- Record Unit 7471 - George Washington Memorial Association, Records, 1890-1922, Smithsonian Institution Archives
- Dian Olson Belanger, "The Railroad in the Park: Washington's Baltimore & Potomac Station, 1872-1907," Washington History, vol. 2, no. 1 (spring 1990), pp. 4-27.
- For information on Henry Park, see Kay Fanning, Cultural Landscape Inventory (Inventory Number 600213), 2006, pp. 12-20 (chronology), and 48 [graphic], and Historic American Buildings Survey No. DC-678, pp. 15, 18, 20, 36-38.
- For additional information on E. Claude Babcock, see Morgan Baker, "The Federal Diary," Washington Post, April 7, 1935.
- World Cup VII, International Quidditch Association
"Truth is stranger than fiction" is the adage that immediately came to mind when I stumbled across this odd bit of Smithsonian history. In 1848, first Smithsonian Secretary Joseph Henry helped write a proposal to create an International Board of Subterranean Exploration. This joint endeavor between the United States, Great Britain, France, Russia, and Belgium aimed to test Gottfried Wilhelm Leibniz’s theory that the Earth’s core was molten. Additionally, the explorations would seek to uncover the magnetic condition of the earth’s crust and to analyze coal measures. Joseph Henry was noted for his pioneering research into magnetic phenomena, so this was a topic that interested him.
To begin their work, the commission decided the best way to explore the subterreanean parts of of our world would be to excavate a shaft into the center of Earth. The report stated that the committee selected a site in Bruges, Belgium, and commenced digging on April 10, 1849. For more than twenty years, men of science worked at the site drilling with diamond-pointed instruments and taking measurements of all kinds. They learned about magnetic forces and the make-up of the Earth’s crust. Then, one fateful November night in 1872 the project went up in flames! In the wee hours of the morning, men at the site heard a series of explosions. Waves of heat, thunderous sounds and ash erupted throughout the region. Soon, molten lava sprung from the shaft and destroyed everything in its wake.
The devastating results of this search for knowledge is almost hard to believe. In fact, I hope you didn't . . .
In truth, we did come across this bizarre article mentioning Joseph Henry. However, it turns out that this and several others like it are the collective writings of William Henry Rhodes, or “Caxton.” Rhodes, a lawyer by trade, wrote a series of science fiction hoaxes that were published in newspapers around the country. He first published a hoax piece, The Case of Summerfield, in 1871 in The Sacramento Union. This piece was written as a report on a man who threatened to set the world’s oceans on fire using chemicals unless he was paid one million dollars. For a few days people were in a state of panic until The Sacramento Reporter unveiled the story as a hoax and, for the most part, people were amused by the prank.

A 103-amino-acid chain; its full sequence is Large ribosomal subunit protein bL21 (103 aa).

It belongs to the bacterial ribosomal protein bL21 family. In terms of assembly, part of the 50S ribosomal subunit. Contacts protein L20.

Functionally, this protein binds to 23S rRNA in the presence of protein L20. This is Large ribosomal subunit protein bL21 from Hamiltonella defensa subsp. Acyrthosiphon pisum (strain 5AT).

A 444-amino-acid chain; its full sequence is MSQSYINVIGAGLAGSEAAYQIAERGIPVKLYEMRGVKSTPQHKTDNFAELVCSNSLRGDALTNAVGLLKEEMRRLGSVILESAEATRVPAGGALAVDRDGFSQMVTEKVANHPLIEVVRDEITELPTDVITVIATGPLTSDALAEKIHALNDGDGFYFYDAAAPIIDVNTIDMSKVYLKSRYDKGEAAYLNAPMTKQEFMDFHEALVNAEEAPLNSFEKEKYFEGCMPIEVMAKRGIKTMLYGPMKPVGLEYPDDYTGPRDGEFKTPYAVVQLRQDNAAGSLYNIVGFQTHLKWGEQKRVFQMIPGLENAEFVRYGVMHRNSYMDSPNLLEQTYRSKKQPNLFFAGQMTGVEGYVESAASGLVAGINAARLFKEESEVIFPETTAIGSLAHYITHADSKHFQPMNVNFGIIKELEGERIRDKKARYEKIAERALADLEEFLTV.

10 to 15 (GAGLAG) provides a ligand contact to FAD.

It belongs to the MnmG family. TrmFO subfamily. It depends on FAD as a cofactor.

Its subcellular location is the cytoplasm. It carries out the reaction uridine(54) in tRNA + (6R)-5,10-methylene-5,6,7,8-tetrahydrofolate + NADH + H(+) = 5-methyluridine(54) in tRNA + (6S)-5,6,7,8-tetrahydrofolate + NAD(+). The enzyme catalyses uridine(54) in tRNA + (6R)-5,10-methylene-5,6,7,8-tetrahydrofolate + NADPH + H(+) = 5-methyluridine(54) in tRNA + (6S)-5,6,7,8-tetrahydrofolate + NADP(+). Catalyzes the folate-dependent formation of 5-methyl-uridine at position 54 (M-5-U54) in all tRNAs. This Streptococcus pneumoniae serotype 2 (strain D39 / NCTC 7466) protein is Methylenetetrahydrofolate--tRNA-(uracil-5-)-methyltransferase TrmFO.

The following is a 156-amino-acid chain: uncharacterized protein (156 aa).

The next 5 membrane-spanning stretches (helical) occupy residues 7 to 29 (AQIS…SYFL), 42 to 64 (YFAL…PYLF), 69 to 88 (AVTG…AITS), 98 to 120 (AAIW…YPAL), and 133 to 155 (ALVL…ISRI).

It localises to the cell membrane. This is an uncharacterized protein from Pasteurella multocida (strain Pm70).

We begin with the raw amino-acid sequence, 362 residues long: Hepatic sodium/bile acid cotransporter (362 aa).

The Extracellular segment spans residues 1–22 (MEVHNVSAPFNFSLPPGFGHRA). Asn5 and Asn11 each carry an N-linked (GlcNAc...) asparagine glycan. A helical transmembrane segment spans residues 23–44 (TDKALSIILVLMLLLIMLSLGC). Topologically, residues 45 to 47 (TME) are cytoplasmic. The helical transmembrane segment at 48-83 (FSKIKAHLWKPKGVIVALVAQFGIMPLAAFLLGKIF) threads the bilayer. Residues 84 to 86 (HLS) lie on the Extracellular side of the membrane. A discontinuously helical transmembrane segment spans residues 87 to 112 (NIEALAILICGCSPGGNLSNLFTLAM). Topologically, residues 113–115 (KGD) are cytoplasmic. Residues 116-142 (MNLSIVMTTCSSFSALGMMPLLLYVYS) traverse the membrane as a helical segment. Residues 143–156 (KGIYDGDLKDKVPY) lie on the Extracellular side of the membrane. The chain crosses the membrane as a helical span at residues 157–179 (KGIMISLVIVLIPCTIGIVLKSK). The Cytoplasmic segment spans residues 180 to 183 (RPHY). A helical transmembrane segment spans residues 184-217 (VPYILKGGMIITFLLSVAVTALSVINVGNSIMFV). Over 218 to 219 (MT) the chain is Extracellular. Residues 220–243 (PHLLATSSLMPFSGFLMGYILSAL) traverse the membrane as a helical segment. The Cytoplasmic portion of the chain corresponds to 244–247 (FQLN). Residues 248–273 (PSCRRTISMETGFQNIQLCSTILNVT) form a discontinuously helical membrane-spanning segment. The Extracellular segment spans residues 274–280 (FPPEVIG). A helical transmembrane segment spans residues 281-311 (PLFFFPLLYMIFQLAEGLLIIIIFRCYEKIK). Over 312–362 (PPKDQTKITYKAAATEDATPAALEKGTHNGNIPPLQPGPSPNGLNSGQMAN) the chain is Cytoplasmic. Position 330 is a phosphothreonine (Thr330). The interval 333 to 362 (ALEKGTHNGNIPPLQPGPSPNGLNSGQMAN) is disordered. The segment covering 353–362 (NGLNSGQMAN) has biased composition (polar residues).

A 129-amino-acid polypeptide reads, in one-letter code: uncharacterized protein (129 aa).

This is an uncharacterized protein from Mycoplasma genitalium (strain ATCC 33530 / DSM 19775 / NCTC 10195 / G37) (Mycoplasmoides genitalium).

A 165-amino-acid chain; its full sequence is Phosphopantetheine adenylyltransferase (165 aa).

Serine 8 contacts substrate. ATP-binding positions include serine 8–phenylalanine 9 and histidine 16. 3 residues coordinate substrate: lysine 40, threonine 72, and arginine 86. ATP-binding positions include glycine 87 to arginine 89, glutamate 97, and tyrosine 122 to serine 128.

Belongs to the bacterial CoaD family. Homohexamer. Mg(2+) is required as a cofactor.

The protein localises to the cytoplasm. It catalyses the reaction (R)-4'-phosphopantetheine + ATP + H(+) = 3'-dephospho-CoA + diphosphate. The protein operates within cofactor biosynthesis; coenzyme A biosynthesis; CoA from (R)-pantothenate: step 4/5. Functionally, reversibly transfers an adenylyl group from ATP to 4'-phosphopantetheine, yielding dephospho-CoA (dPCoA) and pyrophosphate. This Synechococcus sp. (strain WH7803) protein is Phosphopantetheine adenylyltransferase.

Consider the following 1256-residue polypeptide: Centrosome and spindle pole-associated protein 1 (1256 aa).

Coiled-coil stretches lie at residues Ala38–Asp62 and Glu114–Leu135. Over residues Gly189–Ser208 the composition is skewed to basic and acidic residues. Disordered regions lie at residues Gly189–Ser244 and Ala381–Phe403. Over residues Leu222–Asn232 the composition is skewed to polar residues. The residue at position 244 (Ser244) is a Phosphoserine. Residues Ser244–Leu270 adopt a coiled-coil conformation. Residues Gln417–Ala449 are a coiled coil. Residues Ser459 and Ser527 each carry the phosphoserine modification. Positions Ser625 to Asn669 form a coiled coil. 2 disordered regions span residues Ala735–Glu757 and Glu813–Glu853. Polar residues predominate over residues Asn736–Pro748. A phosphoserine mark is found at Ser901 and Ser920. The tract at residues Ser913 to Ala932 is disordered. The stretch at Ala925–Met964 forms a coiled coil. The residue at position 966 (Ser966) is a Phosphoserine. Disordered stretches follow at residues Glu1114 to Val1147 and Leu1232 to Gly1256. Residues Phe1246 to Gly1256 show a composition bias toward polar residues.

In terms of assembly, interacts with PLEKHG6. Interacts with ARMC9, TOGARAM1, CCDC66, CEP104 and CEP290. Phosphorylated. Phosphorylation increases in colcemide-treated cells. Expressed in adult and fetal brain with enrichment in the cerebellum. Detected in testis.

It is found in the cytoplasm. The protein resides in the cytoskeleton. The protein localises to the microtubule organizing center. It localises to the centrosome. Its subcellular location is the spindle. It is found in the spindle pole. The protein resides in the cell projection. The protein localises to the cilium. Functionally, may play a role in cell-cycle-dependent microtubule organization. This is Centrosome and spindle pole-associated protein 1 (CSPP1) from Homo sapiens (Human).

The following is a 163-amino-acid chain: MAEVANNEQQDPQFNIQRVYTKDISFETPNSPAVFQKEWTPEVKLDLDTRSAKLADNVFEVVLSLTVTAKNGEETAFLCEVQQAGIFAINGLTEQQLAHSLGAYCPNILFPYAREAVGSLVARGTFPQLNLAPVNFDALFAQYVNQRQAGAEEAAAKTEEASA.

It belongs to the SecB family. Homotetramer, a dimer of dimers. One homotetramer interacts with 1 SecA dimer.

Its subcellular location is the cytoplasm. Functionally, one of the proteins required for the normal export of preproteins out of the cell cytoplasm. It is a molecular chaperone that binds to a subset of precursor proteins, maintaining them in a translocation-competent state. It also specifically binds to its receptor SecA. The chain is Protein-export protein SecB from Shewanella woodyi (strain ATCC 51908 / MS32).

Rhodes continued to write and in 1872 produced the The Earth’s Hot Center. This time the hoax was presented as extracts from a report written by John Flannagan, United States Consul at Bruges, to the United States Secretary of State, Hamilton Fish. It told the harrowing tale of scientists going too far and creating a volcano in the middle of Belgium. Although parts of the story may seem fantastical today, Rhodes’ use of prominent names such as Henry, Fish, and Roderick Murchison, a noted Scottish geologist; organizations like the Smithsonian; and his understanding of the scientific theories prevalant at the time helped create a masterful story that initially hoodwinked his readership until the deception was revealed. Secretary Joseph Henry was quite a serious fellow, and we don’t know his reaction, but we hope he enjoyed this bit of notoriety.
P.S. The image of the “excavation site” is actually an image of the Parícutin volcano in Mexico in 1943 taken by Smithsonian curator of minerals William Foshag. The image of Henry . . . well, that is actually him.
- Caxton's Book: A Collection of Essays, Poems, Tales and Sketches, William Henry Rhodes, ed. Daniel O’Connell, (A. L. Bancroft and Company: San Francisco, CA) 1876.
- Caxton's Book: A Collection of Essays, Poems, Tales and Sketches, William Henry Rhodes, Introduction by Sam Moskowitz (Hyperion Press: Westpore, CT) 1974.